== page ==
Image: The last candle hung on for three minutes after the rest.
Chanukah is almost over.
When the whole chanukiah is blazing it is a wonderful sight. When several people are over it’s even more amazing – my dining room table aglow!
Once the candles are lit, we play games or talk or just hang out. Halakhicly speaking, we aren’t supposed to do any work by the light of the Chanukah candles. The reality that we may mess up and do something improper is the real reason for the shamash or helper candle. It’s nice to light with it, but its real function is to provide additional light to cover any action that isn’t strictly play.
The candles don’t last long. Chanukah candles come in all sizes, but most of them are designed to burn quickly. We light them, we play, and before we know it, they are out.
Seems to me that one of the lessons of the chanukiah is that every moment in life is a brief moment. If we don’t pay attention to the candles, they will be gone. If we don’t pay attention to the bright things in our lives, we’ll miss them altogether.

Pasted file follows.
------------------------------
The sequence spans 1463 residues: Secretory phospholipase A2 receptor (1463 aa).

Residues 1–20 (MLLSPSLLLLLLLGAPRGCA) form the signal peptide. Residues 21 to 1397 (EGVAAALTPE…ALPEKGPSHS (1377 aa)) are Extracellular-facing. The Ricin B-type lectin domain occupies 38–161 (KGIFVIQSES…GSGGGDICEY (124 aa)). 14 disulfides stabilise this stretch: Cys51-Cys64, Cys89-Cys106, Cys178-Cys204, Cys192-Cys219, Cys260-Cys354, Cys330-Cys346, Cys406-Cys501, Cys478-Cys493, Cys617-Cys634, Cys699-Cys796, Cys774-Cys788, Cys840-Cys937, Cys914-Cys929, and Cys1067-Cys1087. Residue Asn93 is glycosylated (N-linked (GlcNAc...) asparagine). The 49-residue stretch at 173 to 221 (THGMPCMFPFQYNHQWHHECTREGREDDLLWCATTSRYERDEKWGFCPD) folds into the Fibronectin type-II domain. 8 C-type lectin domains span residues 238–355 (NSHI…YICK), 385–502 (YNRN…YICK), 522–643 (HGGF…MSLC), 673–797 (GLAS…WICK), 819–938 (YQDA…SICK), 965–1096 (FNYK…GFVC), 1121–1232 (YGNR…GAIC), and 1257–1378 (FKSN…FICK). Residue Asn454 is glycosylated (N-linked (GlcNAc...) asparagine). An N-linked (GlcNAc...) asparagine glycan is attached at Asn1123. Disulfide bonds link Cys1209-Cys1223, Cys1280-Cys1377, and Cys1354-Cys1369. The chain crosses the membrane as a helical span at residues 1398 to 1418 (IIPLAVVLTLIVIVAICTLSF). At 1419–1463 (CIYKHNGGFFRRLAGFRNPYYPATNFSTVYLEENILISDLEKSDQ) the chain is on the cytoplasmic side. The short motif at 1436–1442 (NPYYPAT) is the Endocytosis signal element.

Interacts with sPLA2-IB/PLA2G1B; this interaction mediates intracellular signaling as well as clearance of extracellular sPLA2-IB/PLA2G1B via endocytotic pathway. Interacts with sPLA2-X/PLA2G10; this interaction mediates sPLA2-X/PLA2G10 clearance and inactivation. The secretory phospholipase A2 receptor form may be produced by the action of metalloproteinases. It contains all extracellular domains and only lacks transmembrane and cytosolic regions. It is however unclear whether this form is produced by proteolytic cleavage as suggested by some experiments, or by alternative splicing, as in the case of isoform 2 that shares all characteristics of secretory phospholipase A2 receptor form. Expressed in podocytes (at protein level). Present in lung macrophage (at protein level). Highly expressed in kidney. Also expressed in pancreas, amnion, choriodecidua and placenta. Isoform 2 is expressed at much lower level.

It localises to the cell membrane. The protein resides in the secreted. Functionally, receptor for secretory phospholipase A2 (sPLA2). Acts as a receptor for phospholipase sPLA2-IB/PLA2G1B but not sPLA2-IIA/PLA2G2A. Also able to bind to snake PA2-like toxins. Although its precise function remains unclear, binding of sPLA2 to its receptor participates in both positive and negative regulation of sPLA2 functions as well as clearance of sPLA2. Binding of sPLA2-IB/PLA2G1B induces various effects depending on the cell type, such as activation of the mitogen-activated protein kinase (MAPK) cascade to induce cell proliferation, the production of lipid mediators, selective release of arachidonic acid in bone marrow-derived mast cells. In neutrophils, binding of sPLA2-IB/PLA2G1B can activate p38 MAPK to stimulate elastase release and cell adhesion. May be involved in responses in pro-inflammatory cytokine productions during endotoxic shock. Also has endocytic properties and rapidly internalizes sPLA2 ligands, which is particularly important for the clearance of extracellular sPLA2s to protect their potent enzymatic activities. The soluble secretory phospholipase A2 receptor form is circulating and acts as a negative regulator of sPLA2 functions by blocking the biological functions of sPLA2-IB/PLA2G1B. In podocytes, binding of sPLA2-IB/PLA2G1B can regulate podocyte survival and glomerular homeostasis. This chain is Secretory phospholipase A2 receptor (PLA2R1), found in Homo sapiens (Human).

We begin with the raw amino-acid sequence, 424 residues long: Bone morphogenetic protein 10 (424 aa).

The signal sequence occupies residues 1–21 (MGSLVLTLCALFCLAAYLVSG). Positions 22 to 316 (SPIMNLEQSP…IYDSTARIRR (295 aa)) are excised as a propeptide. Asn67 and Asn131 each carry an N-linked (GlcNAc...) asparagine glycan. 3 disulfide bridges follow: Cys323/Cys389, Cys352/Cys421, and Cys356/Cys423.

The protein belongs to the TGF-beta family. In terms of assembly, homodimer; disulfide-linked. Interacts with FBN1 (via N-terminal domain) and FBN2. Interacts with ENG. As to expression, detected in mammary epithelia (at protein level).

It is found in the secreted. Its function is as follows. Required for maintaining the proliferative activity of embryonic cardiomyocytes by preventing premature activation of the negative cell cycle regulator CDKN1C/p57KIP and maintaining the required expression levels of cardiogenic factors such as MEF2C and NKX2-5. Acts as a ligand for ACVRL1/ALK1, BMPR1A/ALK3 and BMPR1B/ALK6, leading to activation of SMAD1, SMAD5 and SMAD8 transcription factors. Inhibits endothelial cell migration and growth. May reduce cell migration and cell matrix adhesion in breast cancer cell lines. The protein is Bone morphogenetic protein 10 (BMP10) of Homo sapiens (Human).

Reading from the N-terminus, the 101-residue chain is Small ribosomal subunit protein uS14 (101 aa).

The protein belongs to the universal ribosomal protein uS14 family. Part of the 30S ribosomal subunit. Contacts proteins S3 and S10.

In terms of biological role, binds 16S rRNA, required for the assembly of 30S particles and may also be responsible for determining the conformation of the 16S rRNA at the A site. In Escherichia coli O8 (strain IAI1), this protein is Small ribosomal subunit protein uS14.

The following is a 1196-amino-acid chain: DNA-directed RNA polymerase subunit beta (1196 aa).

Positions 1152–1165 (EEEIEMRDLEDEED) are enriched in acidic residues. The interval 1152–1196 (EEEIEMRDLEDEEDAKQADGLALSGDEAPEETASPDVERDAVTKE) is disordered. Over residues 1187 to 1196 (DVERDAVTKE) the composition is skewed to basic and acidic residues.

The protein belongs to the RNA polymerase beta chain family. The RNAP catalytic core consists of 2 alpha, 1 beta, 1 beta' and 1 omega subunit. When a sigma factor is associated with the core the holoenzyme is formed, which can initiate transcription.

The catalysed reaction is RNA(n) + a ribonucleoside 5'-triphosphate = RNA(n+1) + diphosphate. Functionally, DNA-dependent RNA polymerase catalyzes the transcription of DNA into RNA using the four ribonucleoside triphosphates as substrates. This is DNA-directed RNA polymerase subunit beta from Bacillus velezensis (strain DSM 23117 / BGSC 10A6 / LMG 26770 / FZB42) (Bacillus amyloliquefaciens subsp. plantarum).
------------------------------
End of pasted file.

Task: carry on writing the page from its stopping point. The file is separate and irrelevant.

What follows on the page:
Linda and I have a tendency to sit and stare at the candles while they are lit. We chat about whatever is on our minds, but as the candles burn down, we begin to speculate on which will last longer. We watch the little candles as they melt, and as the wax runs all over the foil we put underneath, I begin to wonder uneasily if there are any holes in it. Then I bring my mind back to the here and now: Candles! They don’t last long. Don’t waste them worrying about something that can’t be fixed now.
Life is like that. Moments are here, then they pass. When my children were tiny, the most important lesson they taught me was that nothing lasts: the good things are sooner or later outgrown, and so are the not-so-good things. Colic didn’t last forever. Neither did the babbling I loved so much.
How has your Chanukah been this year? Did the candles bring you any lessons you care to share?